Nelson has also shifted on abortion.

Until mid-1989, he supported the National Right to Life Committee's anti-abortion agenda, just like McCollum, who opposes allowing abortions unless a mother's life is in danger.

Both voted to prohibit federal funding for abortions for poor women unless their health was endangered, even in cases of rape or incest. Both also voted to prohibit the District of Columbia from funding abortions.

But in 1989, abortion rights supporters were galvanized by a U.S. Supreme Court ruling that gave states leeway to restrict the procedure, and Nelson was preparing to run for governor. He dropped his opposition to funding abortions in cases of rape or incest. In 1990, he voted against the ban on funding abortions in the District of Columbia.

"Clearly, he made a political decision to change sides," said Doug Johnson, legislative director for the National Right to Life Committee.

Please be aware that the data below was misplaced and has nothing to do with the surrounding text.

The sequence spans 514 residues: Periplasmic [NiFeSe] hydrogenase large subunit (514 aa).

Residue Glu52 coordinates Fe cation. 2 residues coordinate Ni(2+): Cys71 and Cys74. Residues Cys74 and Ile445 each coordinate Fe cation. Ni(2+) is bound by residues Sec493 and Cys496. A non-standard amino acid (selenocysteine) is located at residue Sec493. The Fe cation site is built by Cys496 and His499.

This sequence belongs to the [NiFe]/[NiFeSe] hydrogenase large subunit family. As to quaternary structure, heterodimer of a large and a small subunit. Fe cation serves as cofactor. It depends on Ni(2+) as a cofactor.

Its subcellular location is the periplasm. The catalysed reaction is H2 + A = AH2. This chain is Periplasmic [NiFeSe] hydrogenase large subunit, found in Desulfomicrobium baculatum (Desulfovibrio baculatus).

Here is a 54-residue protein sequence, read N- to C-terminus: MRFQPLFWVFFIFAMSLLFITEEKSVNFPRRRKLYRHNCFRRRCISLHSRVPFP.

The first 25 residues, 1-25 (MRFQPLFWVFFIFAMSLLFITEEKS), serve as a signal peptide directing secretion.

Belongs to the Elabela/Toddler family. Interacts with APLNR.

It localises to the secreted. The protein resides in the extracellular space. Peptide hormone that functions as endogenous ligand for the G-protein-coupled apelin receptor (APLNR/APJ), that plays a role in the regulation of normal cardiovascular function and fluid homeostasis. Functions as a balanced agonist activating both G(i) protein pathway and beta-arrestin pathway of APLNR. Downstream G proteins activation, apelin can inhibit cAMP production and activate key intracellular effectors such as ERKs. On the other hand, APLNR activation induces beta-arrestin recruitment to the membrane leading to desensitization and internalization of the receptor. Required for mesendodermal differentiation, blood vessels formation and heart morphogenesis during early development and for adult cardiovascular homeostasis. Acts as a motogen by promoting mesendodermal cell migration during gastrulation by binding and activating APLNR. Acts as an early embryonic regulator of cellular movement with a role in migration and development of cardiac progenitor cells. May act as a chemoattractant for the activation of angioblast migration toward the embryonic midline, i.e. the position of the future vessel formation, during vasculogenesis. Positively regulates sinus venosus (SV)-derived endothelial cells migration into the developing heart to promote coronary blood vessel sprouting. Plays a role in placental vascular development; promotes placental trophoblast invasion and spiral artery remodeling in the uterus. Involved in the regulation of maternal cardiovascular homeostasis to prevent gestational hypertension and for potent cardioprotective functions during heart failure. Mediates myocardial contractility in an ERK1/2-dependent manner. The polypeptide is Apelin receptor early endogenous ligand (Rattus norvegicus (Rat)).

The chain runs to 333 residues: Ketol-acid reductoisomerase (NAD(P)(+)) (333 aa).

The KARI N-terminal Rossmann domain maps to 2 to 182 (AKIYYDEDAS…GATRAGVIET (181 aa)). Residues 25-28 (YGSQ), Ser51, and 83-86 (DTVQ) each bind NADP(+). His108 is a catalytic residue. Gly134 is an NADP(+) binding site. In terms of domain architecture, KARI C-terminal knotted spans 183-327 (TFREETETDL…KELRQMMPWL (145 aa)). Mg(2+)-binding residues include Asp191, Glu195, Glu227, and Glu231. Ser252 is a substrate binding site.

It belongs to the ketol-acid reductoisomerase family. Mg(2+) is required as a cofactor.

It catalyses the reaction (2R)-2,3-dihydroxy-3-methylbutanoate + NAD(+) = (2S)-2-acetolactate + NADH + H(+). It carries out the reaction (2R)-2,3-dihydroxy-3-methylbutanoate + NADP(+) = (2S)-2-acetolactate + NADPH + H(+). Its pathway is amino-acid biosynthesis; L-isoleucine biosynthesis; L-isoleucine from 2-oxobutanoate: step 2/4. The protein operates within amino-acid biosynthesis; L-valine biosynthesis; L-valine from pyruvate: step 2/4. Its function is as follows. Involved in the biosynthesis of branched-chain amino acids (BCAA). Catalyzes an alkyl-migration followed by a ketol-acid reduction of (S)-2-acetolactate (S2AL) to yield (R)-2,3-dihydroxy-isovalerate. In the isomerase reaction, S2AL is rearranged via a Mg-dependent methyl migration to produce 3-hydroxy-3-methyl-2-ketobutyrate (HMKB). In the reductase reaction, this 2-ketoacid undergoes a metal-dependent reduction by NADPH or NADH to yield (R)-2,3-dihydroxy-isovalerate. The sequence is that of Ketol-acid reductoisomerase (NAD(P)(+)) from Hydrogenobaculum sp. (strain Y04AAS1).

Nelson, however, said the switch was not political nor particularly dramatic. The changes were "intricate little differences and minor nuances" that resulted from his "greater sensitivity" to women, he said, and that did nothing to change his fundamental beliefs about abortion.

"I abhor abortion. I favor adoption. But I do not believe the government should interfere with a woman's right to choose," he said.

He does not favor a ban on abortions, but he also does not support federal funding for abortions for poor women, except when the mother's health is endangered or in cases of rape or incest, Nelson said. As a senator, Nelson said, he would not vote for or against a Supreme Court nominee solely based on the nominee's abortion views.

"On balance, we're not comfortable calling him pro-choice, not at all. Mixed choice at best," said Julie Piscitelli of the National Abortion and Reproductive Rights Action League.

"We want people to evolve . . . but I don't feel like we know where he is right now at all."

- Researchers Kitty Bennett and Mary Mellstrom contributed to this report.